Level of Evidence = B
Although acute bacterial conjunctivitis is frequently self-limiting, topical antibiotics appear to significantly improve clinical and microbiological remission rates compared to placebo.
A Cochrane review  on antibiotic therapy in the management of acute bacterial conjunctivitis included 11 trials with a total of 3 673 subjects. One further trial is awaiting assessment. The studies examined 0.6% besifloxacin ophthalmic suspension (3 studies), 1% fusidic acid gel, 1% azithromycin in DuraSite, 0.5% moxifloxacin, a new formulation of moxifloxacin containing xanthum gum so as to be retained in the eye, polymyxin+bacitracin ophthalmic ointment, and 0.3% ciprofloxacin, 0.3% norfloxacin, and 0.5% chloramphenicol eye drops (1 study each). Nine trials were conducted on a selected specialist care patient population and two in a community care setting. Topical antibiotics improved early (days 2 to 5) clinical (RR 1.36, 95% CI 1.15 to 1.61) and microbiological (RR 1.55, 95% CI 1.37 to 1.76) remission rates. At the 'late' time point (days 6 to 10), antibiotics were found to still confer modest benefits in clinical remission (RR 1.21, 95% CI 1.10 to 1.33) and microbiological cure rates (RR 1.37, 95% CI 1.24 to 1.52). By days 6 to 10, 41% (95% CI 38 to 43) of cases had resolved in those receiving placebo. No data on the cost-effectiveness of antibiotics were found. No serious outcomes were reported in either the active or placebo arms of these trials.Another systematic review  analyzing individual patient data included 3 primary care trials including a total of 622 subjects. Eighty per cent (246/308) of patients who received topical antibiotics and 74% (233/314) of controls were cured at day 7. There was a significant benefit of antibiotics versus control for cure at seven days in all cases combined (risk difference 0.08, 95% CI 0.01 to 0.14). Subgroups that showed a significant benefit from antibiotics were patients with purulent discharge (risk difference 0.09, 95% CI 0.01 to 0.17) and patients with mild severity of red eye (risk difference 0.10, 95% CI = 0.02 to 0.18), while the type of control used (placebo drops versus nothing) showed a statistically significant interaction. Comment: The quality of evidence is downgraded by study limitations (lack of/unclear allocation concealment, possibly selective recruitment).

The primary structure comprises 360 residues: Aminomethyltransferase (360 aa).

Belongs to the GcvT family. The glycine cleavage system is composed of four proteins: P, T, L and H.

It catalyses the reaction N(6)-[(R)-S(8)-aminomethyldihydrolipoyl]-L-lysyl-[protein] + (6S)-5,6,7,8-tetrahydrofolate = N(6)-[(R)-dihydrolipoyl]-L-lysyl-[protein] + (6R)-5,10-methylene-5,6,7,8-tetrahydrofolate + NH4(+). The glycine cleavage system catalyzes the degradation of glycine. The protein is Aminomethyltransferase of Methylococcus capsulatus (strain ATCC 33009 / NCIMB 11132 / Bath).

1. Sheikh A, Hurwitz B, van Schayck CP et al. Antibiotics versus placebo for acute bacterial conjunctivitis. Cochrane Database Syst Rev 2012;(9):CD001211. [PMID:22972049].
2. Jefferis J, Perera R, Everitt H et al. Acute infective conjunctivitis in primary care: who needs antibiotics? An individual patient data meta-analysis. Br J Gen Pract 2011;61(590):e542-8. [PMID:22152728]
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